Community Christmas has an easy to use search facility on their website to help with finding all of the Christmas Day events in any given local area. The listings are updated weekly and have plenty of information around time, location and directions. Many events are free or suggest a small donation and list transport availability as well as whether volunteers are needed.

Help isn’t just for Christmas either – Contact the Elderly organise their Sunday afternoon tea parties throughout the year. If you’d like to find out more about events in your local area or how you can help either of these worthwhile charities, visit the Community Christmas and Contact the Elderly websites.

No one should go hungry at Christmas

Christmas is traditionally a time for giving and spending time with loved ones. And there are few things that truly capture the festive spirit better than enjoying Christmas dinner together.

Unfortunately, this isn’t a luxury that everyone can enjoy, and this is especially true for many homeless people. Christmas can be an incredibly lonely time, and those on the street often find themselves isolated, with no one to turn to.

Official figures released earlier this year show that homelessness has risen across England for the seventh year in a row. However, there are charities and organisations trying to help tackle homelessness and support those less fortunate. At this time of year in particular, there’s plenty you can do to help support those in need, including buying them Christmas dinner.

Centre Point and Social Bite both run initiatives to buy a homeless person Christmas dinner. On their websites you’ll find more information about how you can help, details of how to make a regular donation, and examples of the incredible work both organisations do.

Or, perhaps you’re looking for an advent calendar with a difference this year? You could take part in a reverse advent calendar, by collecting an item a day in the lead up to Christmas and then donating them to a foodbank. Head over to The Trussell Trust’s website to find out where your local foodbank is and the types of thing they currently need.

Other well-known charities such as Shelter and the Big Issue Foundation provide support for homeless people, as well as local charities in your area. Any donation to these causes, big or small, can help support the great work they do, and it can help try to ensure that no one goes hungry this Christmas.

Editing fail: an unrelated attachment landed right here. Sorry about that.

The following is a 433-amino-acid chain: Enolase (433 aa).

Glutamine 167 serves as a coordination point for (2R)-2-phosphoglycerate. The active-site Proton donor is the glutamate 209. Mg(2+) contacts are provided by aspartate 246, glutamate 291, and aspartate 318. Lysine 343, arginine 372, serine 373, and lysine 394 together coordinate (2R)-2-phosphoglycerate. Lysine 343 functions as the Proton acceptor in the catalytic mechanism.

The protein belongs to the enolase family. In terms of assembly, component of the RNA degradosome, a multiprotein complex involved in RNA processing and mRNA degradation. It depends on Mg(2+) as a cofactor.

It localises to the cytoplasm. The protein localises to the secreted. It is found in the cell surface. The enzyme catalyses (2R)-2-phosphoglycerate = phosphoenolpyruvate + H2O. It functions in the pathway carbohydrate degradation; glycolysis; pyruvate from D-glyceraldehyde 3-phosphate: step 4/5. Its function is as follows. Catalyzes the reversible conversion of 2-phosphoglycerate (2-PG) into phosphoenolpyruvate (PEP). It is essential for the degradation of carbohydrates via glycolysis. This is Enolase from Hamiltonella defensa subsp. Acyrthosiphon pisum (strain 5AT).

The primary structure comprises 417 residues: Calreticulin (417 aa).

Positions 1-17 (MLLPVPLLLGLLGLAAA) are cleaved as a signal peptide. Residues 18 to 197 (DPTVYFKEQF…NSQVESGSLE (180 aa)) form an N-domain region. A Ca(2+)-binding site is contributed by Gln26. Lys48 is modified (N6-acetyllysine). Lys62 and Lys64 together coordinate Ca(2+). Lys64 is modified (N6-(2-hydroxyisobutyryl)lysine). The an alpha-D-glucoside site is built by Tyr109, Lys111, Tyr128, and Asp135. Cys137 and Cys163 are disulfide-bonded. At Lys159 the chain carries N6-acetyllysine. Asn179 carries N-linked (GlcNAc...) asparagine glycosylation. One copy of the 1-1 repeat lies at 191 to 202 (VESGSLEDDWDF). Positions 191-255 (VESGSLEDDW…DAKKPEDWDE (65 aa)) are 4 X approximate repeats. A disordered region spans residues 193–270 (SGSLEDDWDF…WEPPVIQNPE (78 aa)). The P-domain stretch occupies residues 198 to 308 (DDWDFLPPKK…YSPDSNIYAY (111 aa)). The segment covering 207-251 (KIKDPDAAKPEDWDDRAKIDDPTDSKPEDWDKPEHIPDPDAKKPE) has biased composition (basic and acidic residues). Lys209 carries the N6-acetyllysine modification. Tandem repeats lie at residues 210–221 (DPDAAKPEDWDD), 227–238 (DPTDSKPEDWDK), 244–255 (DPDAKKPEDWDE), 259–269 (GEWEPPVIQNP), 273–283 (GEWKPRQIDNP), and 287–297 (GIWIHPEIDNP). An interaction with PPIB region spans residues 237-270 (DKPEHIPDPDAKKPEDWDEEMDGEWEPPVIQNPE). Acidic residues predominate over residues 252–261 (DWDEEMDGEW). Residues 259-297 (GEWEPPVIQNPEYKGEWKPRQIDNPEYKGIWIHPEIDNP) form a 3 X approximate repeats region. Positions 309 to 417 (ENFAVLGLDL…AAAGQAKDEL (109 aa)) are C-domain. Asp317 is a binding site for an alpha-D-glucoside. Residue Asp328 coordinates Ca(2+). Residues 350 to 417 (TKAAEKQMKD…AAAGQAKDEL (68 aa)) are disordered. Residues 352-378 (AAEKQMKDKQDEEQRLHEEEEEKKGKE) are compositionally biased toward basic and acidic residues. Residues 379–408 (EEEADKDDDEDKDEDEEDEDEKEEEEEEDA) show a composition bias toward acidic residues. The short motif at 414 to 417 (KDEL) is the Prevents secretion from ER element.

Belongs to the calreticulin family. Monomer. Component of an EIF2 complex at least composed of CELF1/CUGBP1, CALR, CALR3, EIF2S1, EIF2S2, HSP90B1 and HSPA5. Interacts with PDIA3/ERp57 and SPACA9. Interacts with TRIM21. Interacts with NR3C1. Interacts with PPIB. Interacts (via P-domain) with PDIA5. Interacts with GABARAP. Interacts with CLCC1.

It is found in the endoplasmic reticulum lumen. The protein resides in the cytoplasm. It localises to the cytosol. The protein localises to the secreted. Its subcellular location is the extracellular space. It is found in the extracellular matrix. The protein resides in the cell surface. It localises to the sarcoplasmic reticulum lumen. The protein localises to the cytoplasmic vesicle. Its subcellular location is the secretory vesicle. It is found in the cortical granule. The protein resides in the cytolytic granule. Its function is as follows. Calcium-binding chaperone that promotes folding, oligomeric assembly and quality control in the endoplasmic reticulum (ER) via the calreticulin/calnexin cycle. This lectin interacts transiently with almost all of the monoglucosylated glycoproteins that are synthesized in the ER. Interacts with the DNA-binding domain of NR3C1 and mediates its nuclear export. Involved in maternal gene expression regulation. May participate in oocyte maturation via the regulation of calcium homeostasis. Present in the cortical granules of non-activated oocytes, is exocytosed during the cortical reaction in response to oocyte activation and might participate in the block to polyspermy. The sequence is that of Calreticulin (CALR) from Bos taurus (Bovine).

Your own free will

We all want to make sure that our wishes are respected once we’re gone, right? But, worryingly, almost two thirds of adults in the UK haven’t got a will.

Age UK and other well-known charities, including the British Heart Foundation and Marie Curie, have come together to help tackle this problem by offering free wills in October. Solicitors across England, Wales, and Northern Ireland have signed-up to Free Wills Month to offer people aged 55 or over a free ‘simple’ will writing service, which can include updating an existing will or drawing up a new one.

A will can explain what you want to happen when you’re no longer here, reduce the tax you pay, and make it easier for family and friends to deal with your estate. As well as allowing you to make sure that your estate goes to the people who matter most, you can also state any gifts or donations you want to make to charity.

Sorting out your will can be a difficult topic to talk about, let alone actively organise. But it can be one of the most important things you do for yourself and your family. And once it’s done, it will likely give you peace of mind too. It makes sense to check your Expression of Wish form while you’re organising your will to ensure that your pension provider knows who you’d like your pension to be left to should anything happen. Get in touch with your pension provider to find out more.

Head over to for details on how to find a participating solicitor in your area. But remember, appointments may be limited and it only runs during October!

Taking care of the grandkids and your State Pension